Logistics failure: Candidates writes NECO exam at night in Kano

It was unusual scene across public secondary schools in Kano on Thursday when the students already set to write the English Language examination for their Senior School Certificate Examination (SSCE) May/June were compelled to do so in the night, following the late commencement of the ongoing National Examination Council (NECO) examination in the state.

Traditionally slated to hold between 10am and 2pm nationwide, The Guardian learnt that the examination could not commence until 6pm and lasted three hours, thereby compelling many to write their papers using torchlights.

It was gathered that many students had to take a break around 7pm to break their fast briefly before continuing with the examination.

An examiner, who craved anonymity, for fear of being sanctioned, told The Guardian that the exercise started about 8pm in some local government areas far away from the metropolis.

“For instance, some students could not start their papers until 8pm, because their papers did not arrive until around 7pm. In fact, many students wrote the papers using torchlight, since there were no provision for power generator.”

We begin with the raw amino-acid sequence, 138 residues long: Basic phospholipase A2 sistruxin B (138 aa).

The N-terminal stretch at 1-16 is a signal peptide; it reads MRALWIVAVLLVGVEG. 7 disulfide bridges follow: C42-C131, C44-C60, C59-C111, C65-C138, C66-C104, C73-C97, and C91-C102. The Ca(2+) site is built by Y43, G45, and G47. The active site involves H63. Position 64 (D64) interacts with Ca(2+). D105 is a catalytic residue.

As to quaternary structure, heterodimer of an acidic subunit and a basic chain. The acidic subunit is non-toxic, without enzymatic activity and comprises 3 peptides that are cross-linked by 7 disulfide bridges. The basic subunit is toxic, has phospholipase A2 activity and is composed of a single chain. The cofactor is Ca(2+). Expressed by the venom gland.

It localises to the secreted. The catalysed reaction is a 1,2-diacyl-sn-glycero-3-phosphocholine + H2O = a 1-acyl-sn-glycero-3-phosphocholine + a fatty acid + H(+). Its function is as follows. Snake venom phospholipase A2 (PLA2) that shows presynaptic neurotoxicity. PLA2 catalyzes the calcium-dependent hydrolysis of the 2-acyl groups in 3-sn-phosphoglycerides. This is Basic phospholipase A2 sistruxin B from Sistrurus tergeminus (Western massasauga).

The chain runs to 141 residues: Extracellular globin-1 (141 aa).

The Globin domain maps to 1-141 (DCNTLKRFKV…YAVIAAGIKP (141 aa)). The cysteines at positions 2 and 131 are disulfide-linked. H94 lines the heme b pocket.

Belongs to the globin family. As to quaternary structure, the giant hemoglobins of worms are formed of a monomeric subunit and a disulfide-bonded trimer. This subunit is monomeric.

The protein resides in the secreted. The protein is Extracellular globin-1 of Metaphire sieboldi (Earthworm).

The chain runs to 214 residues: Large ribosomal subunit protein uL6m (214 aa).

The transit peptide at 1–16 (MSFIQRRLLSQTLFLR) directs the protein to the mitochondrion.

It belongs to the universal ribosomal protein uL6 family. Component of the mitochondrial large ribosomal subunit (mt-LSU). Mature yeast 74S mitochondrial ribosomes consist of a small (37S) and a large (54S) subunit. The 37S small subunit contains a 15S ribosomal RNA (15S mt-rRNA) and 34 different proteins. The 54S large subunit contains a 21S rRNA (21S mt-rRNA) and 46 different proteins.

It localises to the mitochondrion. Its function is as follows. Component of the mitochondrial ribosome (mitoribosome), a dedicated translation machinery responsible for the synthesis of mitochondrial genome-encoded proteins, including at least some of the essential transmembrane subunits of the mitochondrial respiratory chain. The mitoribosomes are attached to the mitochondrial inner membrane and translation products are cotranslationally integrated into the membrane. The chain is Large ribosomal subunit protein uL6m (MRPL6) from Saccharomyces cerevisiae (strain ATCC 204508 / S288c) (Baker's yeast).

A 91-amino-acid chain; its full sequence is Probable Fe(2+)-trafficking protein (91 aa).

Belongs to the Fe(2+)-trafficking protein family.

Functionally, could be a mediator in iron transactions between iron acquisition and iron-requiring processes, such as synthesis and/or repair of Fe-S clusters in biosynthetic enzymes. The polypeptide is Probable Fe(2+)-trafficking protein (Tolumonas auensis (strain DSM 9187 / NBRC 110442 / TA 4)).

Some of the candidates, who narrated their ordeal at some of the centres around Red Bricks on BUK, Airport and Hadejia roads, all in Kano metropolis, said they were forced to seat for the papers under terrible experience.

Abubakar Inuwa said: “We started the paper about 7.30pm and there was no light, so we had to make use of torchlights because there was no generator.”

Another student, who declined to be named, said: “The situation under which we wrote the paper cannot be imagine. We had to write using our phone torchlights and some were with candles already.”

Efforts to speak with the state coordinator of NECO in Kano proved abortive, as his telephone lines were switched off at press time.

But when contacted on telephone, Head of Information at NECO headquarters in Minna, Niger State, Abdulazeez Sani, explained that the delayed was due to late arrival of the vehicle conveying the examination materials.

The Guardian

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